It is not known who the original designers were, but one David Brown, designer of another Cotswold beauty, Painswick, was in 1891 engaged to “arrange for the preparation and keeping of the greens.” Mr Brown was famous as the teacher of Queen Victoria and for winning The Open at Musselburgh, his home green, in 1886. He later became the professional for Cheltenham GC (wound up in 1935) before his departure to the United States where he would finish second in the 1903 US Open. Sadly, David Brown went bankrupt in the Wall Street crash and was deported back to Scotland where he died penniless.
The course must have been a bit rough and ready for Braid’s comments after losing a match to Harry Vardon in 1902 were short and sharp; “You get a great view of Cheltenham.” Additional big matches were held in 1905 and 1924. The international match in 1905 featured Vardon and Taylor against Braid and Herd; all three members of the The Great Triumvirate and the much loved would be fourth member, Sandy Herd. In 1924 two well known British professionals, Abe Mitchell and George Duncan (recent winner of The Open in 1920) played a match to celebrate the opening of the newly extended course. As it happens, the 18 year old Alf Padgham was recently hired as the Assistant Professional. Of course, Mr Padgham went on to become a premier British player, winning The Open at Royal Liverpool in 1936.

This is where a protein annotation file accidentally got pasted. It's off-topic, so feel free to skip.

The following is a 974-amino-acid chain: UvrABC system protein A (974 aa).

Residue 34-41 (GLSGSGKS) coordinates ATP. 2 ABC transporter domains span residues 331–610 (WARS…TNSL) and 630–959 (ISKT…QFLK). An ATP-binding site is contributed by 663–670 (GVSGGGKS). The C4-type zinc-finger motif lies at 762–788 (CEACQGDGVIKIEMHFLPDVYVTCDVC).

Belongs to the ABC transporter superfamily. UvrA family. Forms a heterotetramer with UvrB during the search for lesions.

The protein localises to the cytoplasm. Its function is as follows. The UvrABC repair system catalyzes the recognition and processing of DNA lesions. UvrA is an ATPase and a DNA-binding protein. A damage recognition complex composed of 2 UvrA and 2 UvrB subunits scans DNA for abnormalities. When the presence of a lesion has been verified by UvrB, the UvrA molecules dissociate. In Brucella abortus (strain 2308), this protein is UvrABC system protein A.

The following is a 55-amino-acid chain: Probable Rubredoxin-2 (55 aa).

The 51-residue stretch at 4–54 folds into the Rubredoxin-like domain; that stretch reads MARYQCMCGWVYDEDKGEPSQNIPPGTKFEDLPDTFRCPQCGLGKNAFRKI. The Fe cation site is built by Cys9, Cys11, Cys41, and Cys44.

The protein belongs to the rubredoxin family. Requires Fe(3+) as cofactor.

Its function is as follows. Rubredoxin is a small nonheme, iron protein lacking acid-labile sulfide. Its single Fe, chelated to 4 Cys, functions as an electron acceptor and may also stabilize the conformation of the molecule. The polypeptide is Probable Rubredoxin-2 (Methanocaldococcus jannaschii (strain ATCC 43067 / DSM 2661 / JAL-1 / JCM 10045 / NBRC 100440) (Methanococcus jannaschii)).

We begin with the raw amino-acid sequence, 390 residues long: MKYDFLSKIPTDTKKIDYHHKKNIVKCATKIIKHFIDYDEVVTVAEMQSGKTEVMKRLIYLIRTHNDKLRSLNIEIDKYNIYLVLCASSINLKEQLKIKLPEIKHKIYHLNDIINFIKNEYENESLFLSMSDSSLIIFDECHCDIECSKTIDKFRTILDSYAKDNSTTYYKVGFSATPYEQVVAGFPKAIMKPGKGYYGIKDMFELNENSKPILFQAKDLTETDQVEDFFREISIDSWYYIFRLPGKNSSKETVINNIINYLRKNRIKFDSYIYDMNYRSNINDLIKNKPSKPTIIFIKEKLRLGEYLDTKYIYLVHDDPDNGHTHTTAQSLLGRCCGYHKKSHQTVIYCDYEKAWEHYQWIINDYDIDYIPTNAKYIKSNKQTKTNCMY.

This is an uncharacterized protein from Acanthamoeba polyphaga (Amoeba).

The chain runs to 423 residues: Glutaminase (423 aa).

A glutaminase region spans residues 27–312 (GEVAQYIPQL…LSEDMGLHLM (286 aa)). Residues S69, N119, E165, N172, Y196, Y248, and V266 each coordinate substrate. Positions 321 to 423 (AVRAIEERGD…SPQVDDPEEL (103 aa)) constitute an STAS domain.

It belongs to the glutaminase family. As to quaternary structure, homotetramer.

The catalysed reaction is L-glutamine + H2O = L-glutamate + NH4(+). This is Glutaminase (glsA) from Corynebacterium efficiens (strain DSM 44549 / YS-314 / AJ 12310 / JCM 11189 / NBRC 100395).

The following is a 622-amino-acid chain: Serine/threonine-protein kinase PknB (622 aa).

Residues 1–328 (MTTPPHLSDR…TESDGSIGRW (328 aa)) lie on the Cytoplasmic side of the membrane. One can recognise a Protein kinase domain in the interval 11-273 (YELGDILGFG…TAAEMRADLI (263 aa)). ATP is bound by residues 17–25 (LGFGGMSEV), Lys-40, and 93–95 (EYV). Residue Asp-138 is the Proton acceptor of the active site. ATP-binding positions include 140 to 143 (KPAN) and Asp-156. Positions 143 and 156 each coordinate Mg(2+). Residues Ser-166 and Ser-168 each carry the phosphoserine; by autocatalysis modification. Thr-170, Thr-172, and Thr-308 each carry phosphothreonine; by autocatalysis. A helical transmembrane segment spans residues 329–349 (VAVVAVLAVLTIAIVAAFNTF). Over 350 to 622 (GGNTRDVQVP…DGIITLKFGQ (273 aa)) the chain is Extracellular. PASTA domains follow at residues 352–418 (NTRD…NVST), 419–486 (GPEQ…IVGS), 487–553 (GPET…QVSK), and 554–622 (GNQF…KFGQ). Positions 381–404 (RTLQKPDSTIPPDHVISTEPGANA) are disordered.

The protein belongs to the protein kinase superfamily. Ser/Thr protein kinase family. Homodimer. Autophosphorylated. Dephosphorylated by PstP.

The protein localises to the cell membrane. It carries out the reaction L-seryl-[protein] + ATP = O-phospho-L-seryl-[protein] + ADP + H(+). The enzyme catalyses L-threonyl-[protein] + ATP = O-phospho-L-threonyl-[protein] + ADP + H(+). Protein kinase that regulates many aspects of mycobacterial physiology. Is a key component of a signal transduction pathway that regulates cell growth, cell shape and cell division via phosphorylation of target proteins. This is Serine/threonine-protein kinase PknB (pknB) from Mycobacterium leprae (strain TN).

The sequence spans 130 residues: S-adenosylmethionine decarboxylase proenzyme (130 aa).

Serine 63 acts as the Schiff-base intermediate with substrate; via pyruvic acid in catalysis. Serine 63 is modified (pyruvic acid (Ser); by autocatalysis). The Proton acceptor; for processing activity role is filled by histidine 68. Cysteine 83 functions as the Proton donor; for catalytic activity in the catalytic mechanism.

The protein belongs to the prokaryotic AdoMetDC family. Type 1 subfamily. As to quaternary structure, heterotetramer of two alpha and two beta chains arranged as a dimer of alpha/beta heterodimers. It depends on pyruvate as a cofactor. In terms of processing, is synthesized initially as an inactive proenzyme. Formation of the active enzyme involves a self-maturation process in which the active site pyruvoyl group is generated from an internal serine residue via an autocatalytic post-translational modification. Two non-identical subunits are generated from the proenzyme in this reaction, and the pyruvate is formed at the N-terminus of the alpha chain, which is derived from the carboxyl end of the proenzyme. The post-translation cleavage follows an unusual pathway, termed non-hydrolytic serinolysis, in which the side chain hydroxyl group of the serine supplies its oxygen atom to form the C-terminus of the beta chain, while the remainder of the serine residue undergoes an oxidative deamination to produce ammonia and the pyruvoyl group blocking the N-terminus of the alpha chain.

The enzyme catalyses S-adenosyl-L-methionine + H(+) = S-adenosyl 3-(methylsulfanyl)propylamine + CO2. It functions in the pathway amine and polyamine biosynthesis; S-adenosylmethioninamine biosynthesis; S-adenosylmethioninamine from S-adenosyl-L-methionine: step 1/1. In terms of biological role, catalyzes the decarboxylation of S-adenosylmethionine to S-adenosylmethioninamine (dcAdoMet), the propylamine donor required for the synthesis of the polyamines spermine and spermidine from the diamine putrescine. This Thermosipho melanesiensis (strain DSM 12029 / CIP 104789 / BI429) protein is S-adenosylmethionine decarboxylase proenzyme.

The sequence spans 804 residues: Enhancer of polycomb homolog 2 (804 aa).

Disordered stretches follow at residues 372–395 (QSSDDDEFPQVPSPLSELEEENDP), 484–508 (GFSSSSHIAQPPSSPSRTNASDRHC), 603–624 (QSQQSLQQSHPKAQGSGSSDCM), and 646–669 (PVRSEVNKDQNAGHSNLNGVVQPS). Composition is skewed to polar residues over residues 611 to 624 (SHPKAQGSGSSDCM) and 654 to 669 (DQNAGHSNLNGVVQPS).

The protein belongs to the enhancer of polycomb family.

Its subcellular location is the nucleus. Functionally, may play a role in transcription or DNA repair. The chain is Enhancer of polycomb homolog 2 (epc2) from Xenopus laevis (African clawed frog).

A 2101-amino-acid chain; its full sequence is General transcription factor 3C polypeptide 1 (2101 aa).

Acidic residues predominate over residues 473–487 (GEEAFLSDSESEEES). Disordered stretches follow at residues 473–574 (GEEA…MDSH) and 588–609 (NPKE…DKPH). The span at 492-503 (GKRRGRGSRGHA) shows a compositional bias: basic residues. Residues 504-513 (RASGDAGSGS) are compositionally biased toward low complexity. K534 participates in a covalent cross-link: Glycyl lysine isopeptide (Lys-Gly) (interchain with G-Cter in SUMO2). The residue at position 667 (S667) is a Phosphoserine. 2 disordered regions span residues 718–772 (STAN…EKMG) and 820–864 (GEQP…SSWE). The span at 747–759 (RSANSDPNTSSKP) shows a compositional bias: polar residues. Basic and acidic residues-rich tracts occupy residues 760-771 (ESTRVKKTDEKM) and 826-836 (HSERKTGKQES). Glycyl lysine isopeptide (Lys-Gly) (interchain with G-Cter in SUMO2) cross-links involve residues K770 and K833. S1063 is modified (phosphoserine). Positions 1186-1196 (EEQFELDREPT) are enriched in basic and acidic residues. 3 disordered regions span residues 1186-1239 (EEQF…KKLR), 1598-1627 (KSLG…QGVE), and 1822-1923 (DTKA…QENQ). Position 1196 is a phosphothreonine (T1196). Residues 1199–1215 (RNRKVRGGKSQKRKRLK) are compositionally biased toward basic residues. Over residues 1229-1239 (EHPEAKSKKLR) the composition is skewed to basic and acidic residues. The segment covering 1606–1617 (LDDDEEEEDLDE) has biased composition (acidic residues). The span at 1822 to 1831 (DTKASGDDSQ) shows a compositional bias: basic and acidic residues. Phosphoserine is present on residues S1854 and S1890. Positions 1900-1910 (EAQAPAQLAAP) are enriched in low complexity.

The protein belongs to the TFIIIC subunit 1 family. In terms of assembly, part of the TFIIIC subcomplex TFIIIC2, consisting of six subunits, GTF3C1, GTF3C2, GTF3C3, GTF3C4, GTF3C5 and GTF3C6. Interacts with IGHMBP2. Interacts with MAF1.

The card of the course can be deceiving due to its 6083 total yards from the yellow tees, however, upon closer inspection we note there is only one par 5, resulting in a course par of 69. Like Woodhall Spa, Cleeve Hill is a rarity among courses in that it is easier to play to one’s handicap by stepping back to the medal tees – measuring 6448 yards with a par of 72. To further complicate matters, the lone yellow tee par 5 comes straight out the gate at #1.
Holes to Note
The short par 4 second shares a sharply sloping fairway with #1. Gorse awaits on the left for those trying to fight the endless run of the ball down the slope to the right. A sight to behold, the green is literally dug into the hillside.
At the fourth the world seems to open up! Despite appearances of being wide open, this is a very testing hole with a good wind off the left. The green is severely sloped from back to front making it difficult to accurately judge the approach. It is thought Alistair Mackenzie re-designed this hole (along with #s 5, 7 & 9) previous to WWI.